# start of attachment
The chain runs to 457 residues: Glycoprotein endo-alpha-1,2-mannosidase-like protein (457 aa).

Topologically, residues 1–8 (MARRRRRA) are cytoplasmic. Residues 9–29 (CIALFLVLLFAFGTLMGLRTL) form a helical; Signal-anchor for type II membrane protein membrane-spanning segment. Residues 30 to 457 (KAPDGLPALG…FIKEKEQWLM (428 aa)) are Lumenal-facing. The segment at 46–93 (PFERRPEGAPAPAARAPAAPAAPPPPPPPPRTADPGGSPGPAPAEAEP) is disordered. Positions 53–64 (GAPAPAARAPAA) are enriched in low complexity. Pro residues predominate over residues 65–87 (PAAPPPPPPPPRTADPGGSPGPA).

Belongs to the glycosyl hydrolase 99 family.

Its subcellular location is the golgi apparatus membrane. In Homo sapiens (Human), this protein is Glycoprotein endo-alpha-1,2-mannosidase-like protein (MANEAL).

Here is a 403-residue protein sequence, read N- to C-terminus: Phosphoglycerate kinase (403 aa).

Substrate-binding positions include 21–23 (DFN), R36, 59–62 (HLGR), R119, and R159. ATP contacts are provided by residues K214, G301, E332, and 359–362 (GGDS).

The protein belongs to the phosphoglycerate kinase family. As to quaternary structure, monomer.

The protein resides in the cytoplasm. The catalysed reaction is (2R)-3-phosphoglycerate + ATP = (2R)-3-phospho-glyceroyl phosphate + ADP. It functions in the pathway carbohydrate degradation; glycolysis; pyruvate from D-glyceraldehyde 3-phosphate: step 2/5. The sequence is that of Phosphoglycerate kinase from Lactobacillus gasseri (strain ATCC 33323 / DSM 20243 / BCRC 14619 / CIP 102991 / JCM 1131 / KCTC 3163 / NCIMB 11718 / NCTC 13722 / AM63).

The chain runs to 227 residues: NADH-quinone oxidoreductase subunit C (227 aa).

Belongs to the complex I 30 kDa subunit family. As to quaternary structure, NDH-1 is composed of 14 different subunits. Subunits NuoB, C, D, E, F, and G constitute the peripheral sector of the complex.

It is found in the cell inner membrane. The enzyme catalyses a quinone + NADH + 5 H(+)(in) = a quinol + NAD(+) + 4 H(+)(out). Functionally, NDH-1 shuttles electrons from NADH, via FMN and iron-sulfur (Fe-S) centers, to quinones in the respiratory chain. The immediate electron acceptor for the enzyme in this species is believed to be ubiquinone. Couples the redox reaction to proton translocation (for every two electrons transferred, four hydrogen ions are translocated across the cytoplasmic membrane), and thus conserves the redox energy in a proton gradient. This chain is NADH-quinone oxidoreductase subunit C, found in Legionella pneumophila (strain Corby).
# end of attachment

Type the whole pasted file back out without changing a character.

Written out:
The chain runs to 457 residues: Glycoprotein endo-alpha-1,2-mannosidase-like protein (457 aa).

Topologically, residues 1–8 (MARRRRRA) are cytoplasmic. Residues 9–29 (CIALFLVLLFAFGTLMGLRTL) form a helical; Signal-anchor for type II membrane protein membrane-spanning segment. Residues 30 to 457 (KAPDGLPALG…FIKEKEQWLM (428 aa)) are Lumenal-facing. The segment at 46–93 (PFERRPEGAPAPAARAPAAPAAPPPPPPPPRTADPGGSPGPAPAEAEP) is disordered. Positions 53–64 (GAPAPAARAPAA) are enriched in low complexity. Pro residues predominate over residues 65–87 (PAAPPPPPPPPRTADPGGSPGPA).

Belongs to the glycosyl hydrolase 99 family.

Its subcellular location is the golgi apparatus membrane. In Homo sapiens (Human), this protein is Glycoprotein endo-alpha-1,2-mannosidase-like protein (MANEAL).

Here is a 403-residue protein sequence, read N- to C-terminus: Phosphoglycerate kinase (403 aa).

Substrate-binding positions include 21–23 (DFN), R36, 59–62 (HLGR), R119, and R159. ATP contacts are provided by residues K214, G301, E332, and 359–362 (GGDS).

The protein belongs to the phosphoglycerate kinase family. As to quaternary structure, monomer.

The protein resides in the cytoplasm. The catalysed reaction is (2R)-3-phosphoglycerate + ATP = (2R)-3-phospho-glyceroyl phosphate + ADP. It functions in the pathway carbohydrate degradation; glycolysis; pyruvate from D-glyceraldehyde 3-phosphate: step 2/5. The sequence is that of Phosphoglycerate kinase from Lactobacillus gasseri (strain ATCC 33323 / DSM 20243 / BCRC 14619 / CIP 102991 / JCM 1131 / KCTC 3163 / NCIMB 11718 / NCTC 13722 / AM63).

The chain runs to 227 residues: NADH-quinone oxidoreductase subunit C (227 aa).

Belongs to the complex I 30 kDa subunit family. As to quaternary structure, NDH-1 is composed of 14 different subunits. Subunits NuoB, C, D, E, F, and G constitute the peripheral sector of the complex.

It is found in the cell inner membrane. The enzyme catalyses a quinone + NADH + 5 H(+)(in) = a quinol + NAD(+) + 4 H(+)(out). Functionally, NDH-1 shuttles electrons from NADH, via FMN and iron-sulfur (Fe-S) centers, to quinones in the respiratory chain. The immediate electron acceptor for the enzyme in this species is believed to be ubiquinone. Couples the redox reaction to proton translocation (for every two electrons transferred, four hydrogen ions are translocated across the cytoplasmic membrane), and thus conserves the redox energy in a proton gradient. This chain is NADH-quinone oxidoreductase subunit C, found in Legionella pneumophila (strain Corby).